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Pomp? Circumstance? Yes, It All Started at Yale

“I’ve got a tune that will knock ’em—knock ’em flat,” Edward Elgar boasted to a friend in 1901. The British composer had just written the first of the five Pomp and Circumstance Marches, and he was right: He had a winner. When the piece premiered in London that October, the audience demanded a double encore.

Elgar never intended Pomp and Circumstance March No. 1 for commencement ceremonies, let alone American commencement ceremonies. His title, from Act III of Othello, invoked military majesty: “Farewell the neighing steed, and the shrill trump,/ The spirit-stirring drum, the ear-piercing fife,/ The royal banner, and all quality, / Pride, pomp and circumstance of glorious war!” In 1902, Elgar recycled the tune for “The Land of Hope and Glory,” a patriotic hymn he included in his Coronation Ode for Edward VII. A version of the hymn is now known throughout Britain as an unofficial national anthem.

On June 28, 1905, the melody began its march into musical immortality on this side of the Atlantic, when it was heard for the first time at a commencement. The place was Yale’s Woolsey Hall.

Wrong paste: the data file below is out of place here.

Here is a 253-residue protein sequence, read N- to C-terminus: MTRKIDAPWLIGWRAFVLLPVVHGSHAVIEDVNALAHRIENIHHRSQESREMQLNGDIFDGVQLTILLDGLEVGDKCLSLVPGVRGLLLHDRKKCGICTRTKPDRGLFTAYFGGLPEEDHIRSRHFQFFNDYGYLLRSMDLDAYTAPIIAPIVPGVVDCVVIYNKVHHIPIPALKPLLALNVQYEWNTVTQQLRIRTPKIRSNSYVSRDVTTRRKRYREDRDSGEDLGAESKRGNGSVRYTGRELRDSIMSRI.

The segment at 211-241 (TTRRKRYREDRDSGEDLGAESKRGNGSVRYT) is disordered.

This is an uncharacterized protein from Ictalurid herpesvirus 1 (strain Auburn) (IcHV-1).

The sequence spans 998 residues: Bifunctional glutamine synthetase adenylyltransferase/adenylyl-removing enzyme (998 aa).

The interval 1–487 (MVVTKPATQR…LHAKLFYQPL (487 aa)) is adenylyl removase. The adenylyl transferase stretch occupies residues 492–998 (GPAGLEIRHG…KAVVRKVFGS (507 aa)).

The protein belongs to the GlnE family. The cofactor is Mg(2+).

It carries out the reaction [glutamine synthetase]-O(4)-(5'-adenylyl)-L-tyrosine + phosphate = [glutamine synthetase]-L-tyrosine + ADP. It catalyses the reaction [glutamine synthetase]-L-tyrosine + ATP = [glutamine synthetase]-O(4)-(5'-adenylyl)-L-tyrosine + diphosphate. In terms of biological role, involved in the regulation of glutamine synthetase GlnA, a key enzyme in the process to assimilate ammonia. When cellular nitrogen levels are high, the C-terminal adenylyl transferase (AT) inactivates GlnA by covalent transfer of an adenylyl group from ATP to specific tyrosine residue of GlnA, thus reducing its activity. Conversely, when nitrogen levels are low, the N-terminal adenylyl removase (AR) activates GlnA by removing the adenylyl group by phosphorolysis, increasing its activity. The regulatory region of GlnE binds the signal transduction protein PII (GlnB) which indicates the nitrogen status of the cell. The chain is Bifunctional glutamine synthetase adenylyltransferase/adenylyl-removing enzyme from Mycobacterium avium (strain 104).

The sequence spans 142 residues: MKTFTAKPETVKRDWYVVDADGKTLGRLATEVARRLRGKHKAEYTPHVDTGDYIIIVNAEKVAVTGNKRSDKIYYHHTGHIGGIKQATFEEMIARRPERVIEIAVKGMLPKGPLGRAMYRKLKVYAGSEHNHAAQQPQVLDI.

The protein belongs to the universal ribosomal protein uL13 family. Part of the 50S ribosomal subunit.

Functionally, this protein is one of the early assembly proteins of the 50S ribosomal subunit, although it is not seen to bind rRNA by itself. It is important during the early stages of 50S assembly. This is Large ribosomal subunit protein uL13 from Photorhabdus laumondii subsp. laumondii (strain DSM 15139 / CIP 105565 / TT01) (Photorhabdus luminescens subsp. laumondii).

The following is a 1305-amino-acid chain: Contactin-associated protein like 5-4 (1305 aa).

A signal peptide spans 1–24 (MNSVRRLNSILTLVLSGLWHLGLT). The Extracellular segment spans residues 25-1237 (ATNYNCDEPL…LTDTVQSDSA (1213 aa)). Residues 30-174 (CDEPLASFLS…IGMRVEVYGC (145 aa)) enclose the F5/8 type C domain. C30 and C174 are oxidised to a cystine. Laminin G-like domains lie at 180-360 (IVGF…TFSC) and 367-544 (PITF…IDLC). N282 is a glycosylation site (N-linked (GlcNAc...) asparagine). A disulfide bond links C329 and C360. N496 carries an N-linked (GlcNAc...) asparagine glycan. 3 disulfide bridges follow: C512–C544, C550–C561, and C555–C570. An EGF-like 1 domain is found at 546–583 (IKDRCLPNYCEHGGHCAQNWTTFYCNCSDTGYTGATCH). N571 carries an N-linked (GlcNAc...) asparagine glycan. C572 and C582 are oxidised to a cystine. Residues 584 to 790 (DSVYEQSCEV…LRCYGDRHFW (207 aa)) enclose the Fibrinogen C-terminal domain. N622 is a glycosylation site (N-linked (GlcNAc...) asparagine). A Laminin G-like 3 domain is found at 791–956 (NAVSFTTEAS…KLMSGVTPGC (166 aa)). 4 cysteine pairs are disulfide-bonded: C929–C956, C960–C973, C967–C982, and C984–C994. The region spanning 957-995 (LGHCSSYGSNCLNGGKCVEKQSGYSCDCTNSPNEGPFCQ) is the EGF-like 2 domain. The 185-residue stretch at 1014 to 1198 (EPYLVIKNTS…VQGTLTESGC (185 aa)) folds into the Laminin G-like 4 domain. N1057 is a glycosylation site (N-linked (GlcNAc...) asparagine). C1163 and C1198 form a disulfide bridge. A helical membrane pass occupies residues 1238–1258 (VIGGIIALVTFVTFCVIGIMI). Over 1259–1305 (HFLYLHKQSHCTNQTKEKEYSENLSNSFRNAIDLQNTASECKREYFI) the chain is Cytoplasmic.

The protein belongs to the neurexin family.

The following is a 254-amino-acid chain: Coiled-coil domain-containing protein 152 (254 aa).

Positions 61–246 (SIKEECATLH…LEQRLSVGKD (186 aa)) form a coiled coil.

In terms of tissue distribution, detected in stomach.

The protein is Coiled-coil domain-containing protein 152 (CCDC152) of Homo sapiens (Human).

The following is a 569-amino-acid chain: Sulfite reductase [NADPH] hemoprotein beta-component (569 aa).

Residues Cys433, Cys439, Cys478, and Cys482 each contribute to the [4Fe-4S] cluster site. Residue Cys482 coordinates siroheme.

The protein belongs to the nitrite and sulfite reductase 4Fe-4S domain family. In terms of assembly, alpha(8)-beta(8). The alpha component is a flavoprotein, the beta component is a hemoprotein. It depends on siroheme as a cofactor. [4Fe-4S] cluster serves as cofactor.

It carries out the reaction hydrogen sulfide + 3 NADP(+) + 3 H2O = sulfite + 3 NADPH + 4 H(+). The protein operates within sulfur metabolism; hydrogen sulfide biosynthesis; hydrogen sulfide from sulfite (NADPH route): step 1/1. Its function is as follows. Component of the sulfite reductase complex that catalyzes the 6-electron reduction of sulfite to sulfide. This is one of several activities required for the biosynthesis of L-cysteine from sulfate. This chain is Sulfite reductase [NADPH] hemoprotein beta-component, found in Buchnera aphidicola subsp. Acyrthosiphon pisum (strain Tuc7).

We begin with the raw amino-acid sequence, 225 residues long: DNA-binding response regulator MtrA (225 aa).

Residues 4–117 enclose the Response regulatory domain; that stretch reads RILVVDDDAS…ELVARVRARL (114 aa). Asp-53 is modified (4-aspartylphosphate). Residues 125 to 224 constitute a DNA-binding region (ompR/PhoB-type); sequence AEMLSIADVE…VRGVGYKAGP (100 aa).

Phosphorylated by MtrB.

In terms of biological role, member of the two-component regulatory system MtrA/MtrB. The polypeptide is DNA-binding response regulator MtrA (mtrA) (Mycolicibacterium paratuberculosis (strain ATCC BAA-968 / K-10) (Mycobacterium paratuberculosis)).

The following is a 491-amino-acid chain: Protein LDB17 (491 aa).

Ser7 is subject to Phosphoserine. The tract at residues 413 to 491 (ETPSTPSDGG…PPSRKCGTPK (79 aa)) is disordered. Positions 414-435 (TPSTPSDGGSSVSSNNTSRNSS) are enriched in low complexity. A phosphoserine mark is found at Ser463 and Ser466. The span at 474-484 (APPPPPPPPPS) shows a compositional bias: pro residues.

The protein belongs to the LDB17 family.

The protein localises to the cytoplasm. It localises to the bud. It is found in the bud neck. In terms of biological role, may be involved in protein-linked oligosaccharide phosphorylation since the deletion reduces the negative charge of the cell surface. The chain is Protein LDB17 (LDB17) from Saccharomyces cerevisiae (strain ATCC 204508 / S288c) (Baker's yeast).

Elgar was one of 14 honorees that year, but Sanford made him the star of the festivities.

Samuel Sanford, a Yale music professor and pianist, was the man who brought the composition and its composer to New Haven. A talented pianist, he was too shy to perform in public, and had dedicated himself instead to promoting music at Yale and nationally. It was he who managed the installation of the great Newberry Memorial Organ in Woolsey Hall. (The joint dedication of hall and organ took place 100 years ago this June.) Sanford was a close friend of Elgar's; in 1904, he presented the composer with a Steinway piano. In 1905, he sent Elgar an invitation from Yale to attend commencement and receive an honorary Doctor of Music degree. Elgar had turned down other invitations to the United States, but the combination of friendship, doctorate, and Steinway must have been persuasive. He and his wife Caroline arrived in New Haven that June and stayed at Sanford’s mansion on Hillhouse Avenue.

Elgar was one of 14 honorees that year, but Sanford made him the star of the festivities. Before he received his doctorate for “leadership . in an art which gives noble expression to that which is uplifting and inspiring in human feeling,” the audience was treated to two parts from his first oratorio, The Light of Life. Sanford had arranged for a performance by not only the New Haven Symphony Orchestra and the college choir, but also the Glee Club, members of the faculty, and several New York musicians. At the end of the ceremonies, as graduates and officials marched out of Woolsey, the recessional music was Pomp and Circumstance March No. 1.

The tune became a staple at U.S. graduations—but not at Yale. University band director Thomas C. Duffy notes that the march has not been heard at a commencement here since at least 1950, when a predecessor was reportedly told by the college secretary: “Do not play that song.” Pomp and Circumstance is “high school declasse,” says Duffy, and in its stead, composers from Walton to Berlioz now set the marching pace.  the end


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